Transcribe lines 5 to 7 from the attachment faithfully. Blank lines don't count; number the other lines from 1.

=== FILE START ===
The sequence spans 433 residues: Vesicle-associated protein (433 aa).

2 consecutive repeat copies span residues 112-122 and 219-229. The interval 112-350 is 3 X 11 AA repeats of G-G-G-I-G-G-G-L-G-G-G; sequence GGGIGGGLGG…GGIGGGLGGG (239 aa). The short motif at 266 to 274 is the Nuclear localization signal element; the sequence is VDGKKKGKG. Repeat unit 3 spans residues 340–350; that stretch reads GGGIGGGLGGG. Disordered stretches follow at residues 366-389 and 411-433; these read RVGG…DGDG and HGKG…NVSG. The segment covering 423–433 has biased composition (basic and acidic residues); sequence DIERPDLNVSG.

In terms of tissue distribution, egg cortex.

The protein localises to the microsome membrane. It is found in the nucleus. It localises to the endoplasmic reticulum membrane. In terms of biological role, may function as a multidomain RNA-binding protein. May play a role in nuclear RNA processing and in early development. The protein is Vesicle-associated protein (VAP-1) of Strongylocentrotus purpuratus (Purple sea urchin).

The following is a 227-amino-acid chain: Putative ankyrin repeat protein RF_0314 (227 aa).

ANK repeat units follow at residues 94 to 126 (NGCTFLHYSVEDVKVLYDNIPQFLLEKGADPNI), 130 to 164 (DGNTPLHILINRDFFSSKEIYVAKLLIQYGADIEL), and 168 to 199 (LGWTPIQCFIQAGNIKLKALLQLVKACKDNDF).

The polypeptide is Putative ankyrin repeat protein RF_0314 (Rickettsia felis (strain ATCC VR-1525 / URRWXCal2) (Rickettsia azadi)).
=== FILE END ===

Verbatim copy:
The following is a 227-amino-acid chain: Putative ankyrin repeat protein RF_0314 (227 aa).

ANK repeat units follow at residues 94 to 126 (NGCTFLHYSVEDVKVLYDNIPQFLLEKGADPNI), 130 to 164 (DGNTPLHILINRDFFSSKEIYVAKLLIQYGADIEL), and 168 to 199 (LGWTPIQCFIQAGNIKLKALLQLVKACKDNDF).

The polypeptide is Putative ankyrin repeat protein RF_0314 (Rickettsia felis (strain ATCC VR-1525 / URRWXCal2) (Rickettsia azadi)).